"Whereas at the outset geometry is reported to have concerned itself with the measurement of muddy land, she now handles celestial as well as terrestrial problems. She has extended her domain to the furthest bounds of space." -- (Hodder and Stoughton, The Story of Euclid, 1901)
Fibonacci (Leonardo of Pisa, 1170-1250). Fibonacci is known for the sequence that bears his name: 1,1,2,3,5,8,13,21,34,55,89,144,... . This amazing sequence appears in a number of natural and human-made creations. It is less well known that Fibonacci studied under Islamic teachers as a result of being with his merchant father on many trips from Italy to what is now Algiers in North Africa. As he grew older, Fibonacci traveled throughout the Mediterranean area, frequently meeting with mathematicians and scholars. Upon returning to his homeland in 1200, he began to write manuscripts that incorporated and expanded the mathematics he had learned in the Islamic world, which was far superior to the cumbersome Roman numeral arithmetic in use at that time.
What did Herkimer's girl friend, Edith, say when she learned he had been dating Kate?
Answer: "He can't have his Kate and Edith too."
BARB BELL...she was a talented weightlifter.
SUE PREME...this girl did everything extremely well.
Reading: Section 9.2 (pages 472-477 plus Summary, page 479).
Exercises: 9.14 (page 471), 9.15, 9.17, 9.20 (page 477). Think about what you are writing. Don't get sloppy here.
You are in Section 9.2.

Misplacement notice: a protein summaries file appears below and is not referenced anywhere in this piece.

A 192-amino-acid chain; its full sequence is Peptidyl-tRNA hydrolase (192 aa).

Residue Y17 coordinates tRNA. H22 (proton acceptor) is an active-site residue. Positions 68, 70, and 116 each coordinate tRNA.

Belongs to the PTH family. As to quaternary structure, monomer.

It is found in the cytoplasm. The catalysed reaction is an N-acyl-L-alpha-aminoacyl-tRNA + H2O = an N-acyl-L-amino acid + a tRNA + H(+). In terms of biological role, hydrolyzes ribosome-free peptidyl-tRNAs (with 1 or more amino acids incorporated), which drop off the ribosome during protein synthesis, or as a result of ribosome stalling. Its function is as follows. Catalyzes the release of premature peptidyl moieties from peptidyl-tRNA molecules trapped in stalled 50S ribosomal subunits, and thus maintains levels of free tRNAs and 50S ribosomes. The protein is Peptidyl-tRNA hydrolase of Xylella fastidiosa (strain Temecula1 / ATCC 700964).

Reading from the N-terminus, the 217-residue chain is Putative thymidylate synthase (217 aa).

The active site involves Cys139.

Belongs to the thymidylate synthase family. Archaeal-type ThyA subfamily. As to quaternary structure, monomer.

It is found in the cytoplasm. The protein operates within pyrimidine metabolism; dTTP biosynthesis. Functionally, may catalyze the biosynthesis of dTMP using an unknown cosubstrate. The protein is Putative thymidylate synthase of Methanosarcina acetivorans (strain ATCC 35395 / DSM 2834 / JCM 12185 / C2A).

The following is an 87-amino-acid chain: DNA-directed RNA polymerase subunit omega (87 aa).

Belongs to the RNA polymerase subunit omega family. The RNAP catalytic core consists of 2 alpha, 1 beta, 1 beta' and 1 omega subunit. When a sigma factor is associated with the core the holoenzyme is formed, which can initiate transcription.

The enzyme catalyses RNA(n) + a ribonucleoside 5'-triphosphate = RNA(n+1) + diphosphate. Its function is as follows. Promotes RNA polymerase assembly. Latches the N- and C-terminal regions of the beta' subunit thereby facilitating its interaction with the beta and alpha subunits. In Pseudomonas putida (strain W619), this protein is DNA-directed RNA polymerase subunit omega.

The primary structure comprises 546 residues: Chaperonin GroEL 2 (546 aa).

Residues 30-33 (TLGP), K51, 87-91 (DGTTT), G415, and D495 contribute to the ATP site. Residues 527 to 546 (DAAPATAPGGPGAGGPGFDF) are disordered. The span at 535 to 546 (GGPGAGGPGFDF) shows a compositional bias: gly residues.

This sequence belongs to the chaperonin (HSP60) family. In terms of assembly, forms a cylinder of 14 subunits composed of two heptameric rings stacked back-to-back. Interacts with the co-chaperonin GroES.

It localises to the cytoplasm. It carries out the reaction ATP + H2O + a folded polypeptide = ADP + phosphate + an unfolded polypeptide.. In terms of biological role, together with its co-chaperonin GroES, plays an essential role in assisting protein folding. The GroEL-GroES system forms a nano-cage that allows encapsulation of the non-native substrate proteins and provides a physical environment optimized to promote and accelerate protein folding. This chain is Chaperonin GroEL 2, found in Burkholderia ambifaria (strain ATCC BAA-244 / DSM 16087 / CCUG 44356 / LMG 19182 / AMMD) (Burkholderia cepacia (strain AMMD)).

Read this section carefully. Lots of importantthoughts and formulas here.
Note that the formulas deal with proportions, notcounts. If you have a sample of size N from a population withproportion p, then:
x= Np and s x= sqrt[Np(1-p)], where x =0,1,2,3,....,N
Now, if you are talking about proportions, you arebasically just dividing values of x by N, to achieve p(hat) values.The values p(hat) are 0/N, 1/N, 2/N, ...., (N-1)/N, N/N.
Forproportions, we have
p(hat)= m x/N = (Np)/N = p ands p(hat)= s x/N = (sqrt[Np(1-p)] )/N =sqrt[Np(1-p)/N2 ] = sqrt[p(1-p)/N].
LINK TO SECTIONSUMMARIES
LINK TO STATISTICS HOMEPAGE
The Practice of Statistics, by Yates, Moore, McCabe. New York,W.H. Freeman and Company, 1999. (ISBN 0-7167-3370-6)
The Cartoon Guide to Statistics, by Gonick and Smith. NewYork, HarperCollins Publishers, 1993. (ISBN 0-06-273102-5)
How to Lie with Statistics, by Darrell Huff. New York, W.W.Norton & Company, 1982 (ISBN 0-393-09426-X)
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